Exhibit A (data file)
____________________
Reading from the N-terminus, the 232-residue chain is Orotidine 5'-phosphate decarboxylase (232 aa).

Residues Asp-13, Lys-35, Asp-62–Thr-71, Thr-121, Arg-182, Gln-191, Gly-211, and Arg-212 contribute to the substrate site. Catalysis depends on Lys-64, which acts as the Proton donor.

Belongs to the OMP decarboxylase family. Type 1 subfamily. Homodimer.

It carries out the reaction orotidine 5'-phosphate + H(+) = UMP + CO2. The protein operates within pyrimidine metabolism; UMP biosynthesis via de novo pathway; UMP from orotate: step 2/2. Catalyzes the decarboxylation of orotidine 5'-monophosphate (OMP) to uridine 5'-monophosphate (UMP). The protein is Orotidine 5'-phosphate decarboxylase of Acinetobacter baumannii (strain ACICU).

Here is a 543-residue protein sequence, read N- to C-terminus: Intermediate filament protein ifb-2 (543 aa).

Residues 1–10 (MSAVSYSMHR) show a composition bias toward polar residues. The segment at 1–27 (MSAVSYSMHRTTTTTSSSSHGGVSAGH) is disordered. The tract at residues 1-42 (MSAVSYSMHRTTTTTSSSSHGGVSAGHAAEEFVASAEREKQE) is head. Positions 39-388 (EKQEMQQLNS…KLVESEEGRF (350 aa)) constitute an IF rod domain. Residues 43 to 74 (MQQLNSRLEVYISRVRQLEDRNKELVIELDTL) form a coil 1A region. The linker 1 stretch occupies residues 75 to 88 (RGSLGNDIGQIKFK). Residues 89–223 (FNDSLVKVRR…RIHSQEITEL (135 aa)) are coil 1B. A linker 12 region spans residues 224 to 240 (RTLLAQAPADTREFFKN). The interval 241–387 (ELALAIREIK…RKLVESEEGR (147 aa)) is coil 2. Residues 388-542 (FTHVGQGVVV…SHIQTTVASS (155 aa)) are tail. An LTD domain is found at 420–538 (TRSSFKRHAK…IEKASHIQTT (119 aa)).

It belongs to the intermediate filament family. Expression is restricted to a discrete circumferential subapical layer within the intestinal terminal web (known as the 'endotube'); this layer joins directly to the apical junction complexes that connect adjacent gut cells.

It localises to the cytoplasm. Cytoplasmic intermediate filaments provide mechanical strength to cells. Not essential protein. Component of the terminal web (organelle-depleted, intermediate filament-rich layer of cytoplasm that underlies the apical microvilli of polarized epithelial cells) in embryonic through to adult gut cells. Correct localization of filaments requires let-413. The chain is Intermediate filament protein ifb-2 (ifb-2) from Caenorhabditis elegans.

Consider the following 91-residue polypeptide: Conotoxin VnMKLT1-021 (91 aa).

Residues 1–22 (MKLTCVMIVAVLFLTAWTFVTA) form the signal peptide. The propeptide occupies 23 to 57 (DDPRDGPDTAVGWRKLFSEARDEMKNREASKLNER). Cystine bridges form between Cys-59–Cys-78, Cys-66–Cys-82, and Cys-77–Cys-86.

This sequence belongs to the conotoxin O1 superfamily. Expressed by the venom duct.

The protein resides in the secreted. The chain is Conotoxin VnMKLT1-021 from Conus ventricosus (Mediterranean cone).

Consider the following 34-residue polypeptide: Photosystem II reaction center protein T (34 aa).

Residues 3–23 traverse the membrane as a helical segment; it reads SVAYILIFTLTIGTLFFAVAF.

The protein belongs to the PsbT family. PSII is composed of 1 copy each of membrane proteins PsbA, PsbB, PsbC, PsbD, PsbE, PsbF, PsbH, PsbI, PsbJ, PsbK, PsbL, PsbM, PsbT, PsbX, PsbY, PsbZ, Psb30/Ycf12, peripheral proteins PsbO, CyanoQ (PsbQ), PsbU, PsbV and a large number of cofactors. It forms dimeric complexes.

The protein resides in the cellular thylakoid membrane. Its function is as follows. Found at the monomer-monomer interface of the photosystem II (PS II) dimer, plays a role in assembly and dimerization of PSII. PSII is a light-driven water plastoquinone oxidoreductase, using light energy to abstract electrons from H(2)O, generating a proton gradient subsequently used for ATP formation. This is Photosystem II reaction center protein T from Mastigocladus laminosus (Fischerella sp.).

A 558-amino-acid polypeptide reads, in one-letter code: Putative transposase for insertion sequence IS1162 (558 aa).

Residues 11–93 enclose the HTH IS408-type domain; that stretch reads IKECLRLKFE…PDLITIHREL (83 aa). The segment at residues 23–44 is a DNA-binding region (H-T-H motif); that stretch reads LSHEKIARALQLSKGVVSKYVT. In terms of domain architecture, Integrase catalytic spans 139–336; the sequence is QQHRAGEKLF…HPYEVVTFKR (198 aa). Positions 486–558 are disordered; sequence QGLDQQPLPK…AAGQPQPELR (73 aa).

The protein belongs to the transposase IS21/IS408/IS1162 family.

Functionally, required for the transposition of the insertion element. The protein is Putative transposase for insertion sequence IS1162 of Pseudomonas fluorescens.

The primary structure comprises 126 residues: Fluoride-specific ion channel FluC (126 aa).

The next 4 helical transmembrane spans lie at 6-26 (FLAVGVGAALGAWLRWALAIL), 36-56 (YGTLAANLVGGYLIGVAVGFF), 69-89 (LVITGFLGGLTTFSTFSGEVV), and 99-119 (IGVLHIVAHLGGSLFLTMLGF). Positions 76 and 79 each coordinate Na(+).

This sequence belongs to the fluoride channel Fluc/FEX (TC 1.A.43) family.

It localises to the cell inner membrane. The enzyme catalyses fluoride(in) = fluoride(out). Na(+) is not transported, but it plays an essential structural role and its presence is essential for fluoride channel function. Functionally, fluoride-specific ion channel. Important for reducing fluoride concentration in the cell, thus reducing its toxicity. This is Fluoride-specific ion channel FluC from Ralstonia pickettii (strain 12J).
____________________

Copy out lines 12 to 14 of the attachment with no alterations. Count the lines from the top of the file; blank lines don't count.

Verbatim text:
The protein resides in the secreted. The chain is Conotoxin VnMKLT1-021 from Conus ventricosus (Mediterranean cone).

Consider the following 34-residue polypeptide: Photosystem II reaction center protein T (34 aa).

Residues 3–23 traverse the membrane as a helical segment; it reads SVAYILIFTLTIGTLFFAVAF.